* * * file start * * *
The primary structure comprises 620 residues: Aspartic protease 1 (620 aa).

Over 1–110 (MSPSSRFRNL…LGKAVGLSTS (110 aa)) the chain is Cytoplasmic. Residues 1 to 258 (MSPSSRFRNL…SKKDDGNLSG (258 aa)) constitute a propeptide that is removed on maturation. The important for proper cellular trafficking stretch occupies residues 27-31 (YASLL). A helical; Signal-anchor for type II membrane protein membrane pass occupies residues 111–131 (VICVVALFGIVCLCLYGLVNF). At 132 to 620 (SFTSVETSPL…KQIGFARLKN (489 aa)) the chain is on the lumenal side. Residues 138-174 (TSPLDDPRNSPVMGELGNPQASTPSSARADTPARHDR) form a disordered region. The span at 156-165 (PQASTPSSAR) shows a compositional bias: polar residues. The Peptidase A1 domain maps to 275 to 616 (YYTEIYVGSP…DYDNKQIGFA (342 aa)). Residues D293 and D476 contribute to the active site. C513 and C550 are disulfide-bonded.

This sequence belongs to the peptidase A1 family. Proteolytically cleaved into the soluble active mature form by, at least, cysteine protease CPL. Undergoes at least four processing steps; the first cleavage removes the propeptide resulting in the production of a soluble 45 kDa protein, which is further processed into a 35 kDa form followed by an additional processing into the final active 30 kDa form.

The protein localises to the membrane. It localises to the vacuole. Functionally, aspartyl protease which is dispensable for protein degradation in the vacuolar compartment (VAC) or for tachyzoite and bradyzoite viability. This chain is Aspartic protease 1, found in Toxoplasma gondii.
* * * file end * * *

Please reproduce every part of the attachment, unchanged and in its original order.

The primary structure comprises 620 residues: Aspartic protease 1 (620 aa).

Over 1–110 (MSPSSRFRNL…LGKAVGLSTS (110 aa)) the chain is Cytoplasmic. Residues 1 to 258 (MSPSSRFRNL…SKKDDGNLSG (258 aa)) constitute a propeptide that is removed on maturation. The important for proper cellular trafficking stretch occupies residues 27-31 (YASLL). A helical; Signal-anchor for type II membrane protein membrane pass occupies residues 111–131 (VICVVALFGIVCLCLYGLVNF). At 132 to 620 (SFTSVETSPL…KQIGFARLKN (489 aa)) the chain is on the lumenal side. Residues 138-174 (TSPLDDPRNSPVMGELGNPQASTPSSARADTPARHDR) form a disordered region. The span at 156-165 (PQASTPSSAR) shows a compositional bias: polar residues. The Peptidase A1 domain maps to 275 to 616 (YYTEIYVGSP…DYDNKQIGFA (342 aa)). Residues D293 and D476 contribute to the active site. C513 and C550 are disulfide-bonded.

This sequence belongs to the peptidase A1 family. Proteolytically cleaved into the soluble active mature form by, at least, cysteine protease CPL. Undergoes at least four processing steps; the first cleavage removes the propeptide resulting in the production of a soluble 45 kDa protein, which is further processed into a 35 kDa form followed by an additional processing into the final active 30 kDa form.

The protein localises to the membrane. It localises to the vacuole. Functionally, aspartyl protease which is dispensable for protein degradation in the vacuolar compartment (VAC) or for tachyzoite and bradyzoite viability. This chain is Aspartic protease 1, found in Toxoplasma gondii.